Amsonia hubrichtii

(Blue Star)


Hardiness Zones:

 5a  5b  6a  6b  7a  7b  8a  8b

Quick Overview:

This bluestar (sometimes commonly called Arkansas amsonia or Hubricht’s amsonia) is an uncommon perennial that is native to the Ouachita Mountains in central Arkansas. It is very similar in appearance to the Missouri native Amsonia ciliata, except the leaves of A. hubrichtii are more narrow and thread-like and the emerging foliage lacks conspicuous hairiness. An erect, clump-forming plant that is primarily grown in cultivation for its blue spring flowers, feathery green summer foliage and golden fall color. Powdery blue, 1/2″ star-like flowers appear in terminal clusters in late spring atop stems rising to 3′ tall. Feathery, soft-textured, needle-like, alternate leaves are bright green in spring and summer, but turn bright gold in autumn. From a distance plants have an almost lily-like appearance.  (Courtesy of Missouri Botanical Gardens Plant Finder)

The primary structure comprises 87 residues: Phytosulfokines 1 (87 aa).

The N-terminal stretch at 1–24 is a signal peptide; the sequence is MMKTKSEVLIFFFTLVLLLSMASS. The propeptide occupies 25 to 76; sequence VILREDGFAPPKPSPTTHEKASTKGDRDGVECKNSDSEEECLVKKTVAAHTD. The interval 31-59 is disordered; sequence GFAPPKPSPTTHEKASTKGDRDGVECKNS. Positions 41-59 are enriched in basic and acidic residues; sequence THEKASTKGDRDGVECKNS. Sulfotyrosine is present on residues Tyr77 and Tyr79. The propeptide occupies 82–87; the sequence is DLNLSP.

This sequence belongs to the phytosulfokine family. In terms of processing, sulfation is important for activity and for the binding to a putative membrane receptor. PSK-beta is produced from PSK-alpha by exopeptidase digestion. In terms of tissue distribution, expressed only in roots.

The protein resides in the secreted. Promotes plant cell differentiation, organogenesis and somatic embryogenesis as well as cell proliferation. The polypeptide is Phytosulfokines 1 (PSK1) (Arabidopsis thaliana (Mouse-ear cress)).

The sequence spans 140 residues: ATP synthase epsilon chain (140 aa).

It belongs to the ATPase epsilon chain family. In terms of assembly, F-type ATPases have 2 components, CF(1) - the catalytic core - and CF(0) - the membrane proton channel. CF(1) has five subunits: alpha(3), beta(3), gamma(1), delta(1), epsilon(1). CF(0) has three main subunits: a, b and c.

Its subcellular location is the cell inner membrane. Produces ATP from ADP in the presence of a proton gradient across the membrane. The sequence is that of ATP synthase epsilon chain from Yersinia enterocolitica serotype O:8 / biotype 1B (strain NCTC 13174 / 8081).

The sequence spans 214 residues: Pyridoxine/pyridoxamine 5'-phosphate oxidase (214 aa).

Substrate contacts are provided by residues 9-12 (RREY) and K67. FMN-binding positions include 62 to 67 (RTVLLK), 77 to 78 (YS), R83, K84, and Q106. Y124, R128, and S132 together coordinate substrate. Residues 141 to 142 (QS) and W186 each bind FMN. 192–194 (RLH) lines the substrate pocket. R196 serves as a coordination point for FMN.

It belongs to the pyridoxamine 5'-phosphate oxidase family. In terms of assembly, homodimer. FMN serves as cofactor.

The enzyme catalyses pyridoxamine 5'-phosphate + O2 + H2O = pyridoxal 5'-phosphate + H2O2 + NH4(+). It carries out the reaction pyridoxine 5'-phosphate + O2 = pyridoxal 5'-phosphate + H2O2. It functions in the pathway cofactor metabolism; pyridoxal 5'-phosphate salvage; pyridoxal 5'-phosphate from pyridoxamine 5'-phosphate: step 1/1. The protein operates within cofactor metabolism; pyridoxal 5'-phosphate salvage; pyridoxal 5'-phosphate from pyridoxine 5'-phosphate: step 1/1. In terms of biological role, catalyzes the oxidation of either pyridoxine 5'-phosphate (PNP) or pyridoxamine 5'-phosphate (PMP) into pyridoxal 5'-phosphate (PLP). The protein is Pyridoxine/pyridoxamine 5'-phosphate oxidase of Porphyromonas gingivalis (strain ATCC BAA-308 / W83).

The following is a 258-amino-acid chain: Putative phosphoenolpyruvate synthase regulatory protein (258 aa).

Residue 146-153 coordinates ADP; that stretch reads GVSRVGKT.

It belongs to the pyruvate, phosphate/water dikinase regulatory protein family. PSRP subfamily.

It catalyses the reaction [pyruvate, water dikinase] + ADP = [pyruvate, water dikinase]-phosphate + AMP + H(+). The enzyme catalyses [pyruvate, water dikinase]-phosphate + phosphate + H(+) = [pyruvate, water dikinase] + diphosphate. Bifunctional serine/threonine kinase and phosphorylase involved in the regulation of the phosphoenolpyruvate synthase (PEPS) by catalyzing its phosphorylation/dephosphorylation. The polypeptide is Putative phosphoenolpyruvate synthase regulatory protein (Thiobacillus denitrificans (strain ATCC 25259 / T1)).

Easily grown in average, medium, well-drained soil in full sun to part shade. Best fall foliage color usually occurs in full sun, but flowers generally last longer if given some afternoon shade in hot sun areas. Stems tend to open up and flop in too much shade, however. Consider cutting back the stems by about 6″ after flowering to help keep stems upright and to shape plants into a nice foliage mound.  (Courtesy of Missouri Botanical Gardens Plant Finder)

Additional information

Common Name

Blue Star

Botanical Name

Amsonia hubrichtii


2 gallon

Evergreen or Deciduous


Hardiness Zone

5a, 5b, 6a, 6b, 7a, 7b, 8a, 8b

Growth Rate


Light Requirements

Part-shade, Part-sun, Sun


2 to 3'


3 to 4'

Soil Condition


Water Needs


Blooming Period

mid spring

Flower Color

light blue



Foliage Color


Deer Resistant


Fall Color

golden yellow foliage

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